One of my husband’s friends from work has an amazing lemon tree that produces tons of mature, huge lemons. Our baby lemon trees cannot keep up with the volume that this mature tree produces. Luckily for us (and my crazy pregnancy citrus cravings), the owner of the lemon tree is very generous with the lemons and always sends some home with my husband for me. 🙂 One of my favorite things to do with all of the lemons is to make tons of homemade lemonade. I don’t like to use a lot of sugar when making lemonade, so I found a way to make it with just the tiniest bit of sugar.
I start with about 6 large lemons, and scrub them well to remove any dirt. This step is important since the lemon zest is an important part of the recipe. If you are using smaller lemons, you should increase the number of lemons that you use.
Start by peeling the zest off the washed lemons using a vegetable peeler. Be sure to just peel off the zest, avoiding the white pith which is bitter tasting.
You will need approximately two cups of peeled lemon zest. Put the strips of lemon zest in a small pan along with 6 cups of water, and 6-10 tablespoons of sugar (adjust according to how sweet or tart you want it – add more if you want it really sweet). Bring to a low boil and cook covered on a medium-low flame for approximately two hours. After enough time has passed, the water will be infused with the natural sweetness from the lemon zest, and the water will be tinted yellow. Once finished, allow the syrup mixture to cool to room temperature before using.
Juice the 6 lemons used above to use for the lemonade.
Once cooled, pour the lemon syrup mixture into a large canning jar. This will make several batches of lemonade, and can be stored in the fridge for a few months. To make the lemonade, mix together 1/2 cup of the lemon syrup, juice from the 6 lemons, and approximately 6 cups of cold water. You can add more or less syrup and water to adjust to your own personal taste preference. That’s it! It’s really easy, and uses only a minimal amount of sugar for each glass of lemonade!
When I originally planted our current garden, I didn’t put a lot of thought into mixing in some of our dwarf citrus trees in with our vegetables. Upon second thought, it wasn’t a very good idea. While they may need similar watering now, they will not later on. We also do not want the citrus trees to start cutting down on our vegetable bed area. We decided to quickly move them out of the vegetable beds and into containers in the patio.
The trees that are planted in the grassy area are going to stay, and we are just moving the dwarf trees that are planted with the vegetables. They haven’t been planted long, so luckily the roots have not extended much past their root balls yet. We picked up a bunch of half wine/whiskey barrels, and got them ready for planting.
Step 1: My husband drilled holes in the bottom of the barrels for drainage.
Step 2: I cut small squares of screen from our old kitchen window that he recently removed (to replace with a double paned window).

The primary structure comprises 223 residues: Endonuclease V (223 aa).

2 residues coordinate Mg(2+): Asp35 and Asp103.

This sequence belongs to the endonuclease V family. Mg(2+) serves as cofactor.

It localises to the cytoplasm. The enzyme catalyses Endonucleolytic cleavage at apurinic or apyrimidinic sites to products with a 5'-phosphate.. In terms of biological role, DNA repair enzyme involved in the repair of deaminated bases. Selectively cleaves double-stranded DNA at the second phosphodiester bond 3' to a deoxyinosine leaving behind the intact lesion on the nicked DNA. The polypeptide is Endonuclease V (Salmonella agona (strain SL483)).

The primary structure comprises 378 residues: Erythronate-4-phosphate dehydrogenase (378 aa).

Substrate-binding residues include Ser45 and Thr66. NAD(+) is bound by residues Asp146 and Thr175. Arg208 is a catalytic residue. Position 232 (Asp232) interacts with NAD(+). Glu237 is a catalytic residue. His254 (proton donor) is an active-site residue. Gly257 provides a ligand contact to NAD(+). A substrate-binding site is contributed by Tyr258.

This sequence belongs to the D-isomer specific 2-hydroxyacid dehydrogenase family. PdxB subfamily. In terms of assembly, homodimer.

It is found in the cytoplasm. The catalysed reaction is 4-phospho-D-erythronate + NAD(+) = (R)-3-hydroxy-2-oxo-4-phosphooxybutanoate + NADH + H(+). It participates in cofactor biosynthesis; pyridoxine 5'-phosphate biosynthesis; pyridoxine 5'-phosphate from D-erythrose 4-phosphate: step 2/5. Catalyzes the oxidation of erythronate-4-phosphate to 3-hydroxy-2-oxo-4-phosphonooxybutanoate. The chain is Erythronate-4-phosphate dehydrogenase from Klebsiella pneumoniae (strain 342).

Step 3: My husband nailed the screens in place, over the holes, to prevent the soil from draining away.
Step 4: We filled the barrel with potting soil, and relocated the dwarf trees!
One of the most important aspects of gardening is making sure that each plant gets the right amount of water. Too little and the plant may die, too much and the roots may rot.
As a general rule, cactus and succulents are some of the only plants that thrive in the very dry conditions, shown in the red zone on the meter. Most houseplants, vegetables, and other garden plants thrive in moist soil, shown in the green area on the meter. Only certain aquatic and bog-like plants thrive from regularly being in wet soil, shown in the blue area on the meter.
With the new baby fruit trees, I try to make sure that they stay consistently moist, watering every 3-4 days. I aim to have the meter read just past the green zone, slightly into the wet blue zone immediately after the watering, and then generally in the high end area of moist. With the majority of my vegetables and other plants, I try to keep the moisture reading in the middle of the green zone.
As you can see in the first picture, the baby plum tree is still moist but due for some additional watering. The baby orange tree and tomato plant in the second and third pictures do not need to be watered at this time since they are plenty wet. They are actually a little more wet than I would like due to a recent irrigation accident (which I will cover at a later date in more detail). The extra watering was along the lines of an unexpected rainstorm, which shouldn’t be too bad in the long run, but in the meantime I am holding off watering these until they actually need the water.
It is important to push the meter deep into the soil to test the moisture where the roots of the plants are, and not test the moisture at the surface of the soil since that is not where the plant gets its water. As you can see in the third picture, the surface of the soil looks dry (more mulch is needed and will be coming soon), but the soil underneath is actually still quite moist.
One of my favorite snacks…Just like the awesome street vendors sell. I miss getting those little bags of produce from street vendors since there aren’t any in the area we live. I love slicing up some peeled cucumber, and sprinkling them with some lemon juice, salt, and chili powder. So easy and so tasty!